About Counselling #01

More About Counselling

The Counselling Relationship

All approaches to counselling emphasise the importance and quality of the counselling relationship in helping to bring about positive change. That is why it is so important that you find the counsellor who feels right for you. We may be lucky enough to have close friends and families members who we can talk to and offer support. They may wonder why you are seeking a professional who you do not know to help with difficulties. When we want to look at things differently or explore complicated, difficult to pin down feelings, it can be a great help to talk to someone outside the situation who does not already feel they know you. The clear role of the counsellor, the regularity and time boundaries of sessions free you up to work as much as you wish on your issues, without feeling guilty or uncomfortable that you talked about yourself too much. Painful and traumatic events can be difficult to discuss with those close to you, particularly if you feel that they will become distressed. As a counsellor I receive regular supervision and support and my training helps me to be empathic but not overwhelmed.

The Counselling Session and Process

A counselling session lasts for 50 minutes and usually takes place at the same day and time each week. The initial session is generally longer and lasts for up to 1 1/4 hours. It is during this first meeting that our exploration of the difficulties and issues that have brought you to counselling begins. I allow extra time to explain how my practice works, to take contact and GP details and, of course, for you to ask questions about the counselling process. We can discuss whether working together will be helpful for you towards the end of this first session or we can arrange to talk about this at another time. Some people find it helpful to have some time to reflect on their feelings and reactions to their experience of talking to a particular counsellor and to think about whether working with this person will be helpful for them.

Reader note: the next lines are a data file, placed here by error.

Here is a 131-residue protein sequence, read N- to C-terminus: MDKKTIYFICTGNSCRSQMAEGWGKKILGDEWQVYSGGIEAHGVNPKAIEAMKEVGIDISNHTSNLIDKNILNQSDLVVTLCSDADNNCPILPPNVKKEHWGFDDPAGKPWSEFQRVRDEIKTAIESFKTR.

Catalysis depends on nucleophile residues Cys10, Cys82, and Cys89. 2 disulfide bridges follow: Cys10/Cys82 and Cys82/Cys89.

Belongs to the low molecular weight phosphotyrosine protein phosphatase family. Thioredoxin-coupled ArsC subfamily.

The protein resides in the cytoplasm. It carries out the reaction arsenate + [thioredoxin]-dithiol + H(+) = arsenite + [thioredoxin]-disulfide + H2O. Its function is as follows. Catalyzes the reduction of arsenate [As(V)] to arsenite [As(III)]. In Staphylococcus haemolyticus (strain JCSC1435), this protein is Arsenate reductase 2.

The counselling session is a time for you to bring whatever issues, feelings or difficulties that are important to you at any particular time. Following exploratory work in early sessions, we may have agreed on a focus for continuing work or you may have decided to begin counselling in connection with a specific difficulty or concern. If we have agreed that cognitive behavioural therapy methods could be uselful, I may have suggested some specific activities that we would usually review the following week. However, in all cases, I try to allow space and flexibility for you to use the time in a way that is most helpful to your individual needs. This may, of course, include talking about your feelings about the counselling process and relationship itself. It is very important that you feel comfortable to express your feelings about these to ensure that the work we do together is helpful and appropriate

(see also FAQ section about the number of sessions involved)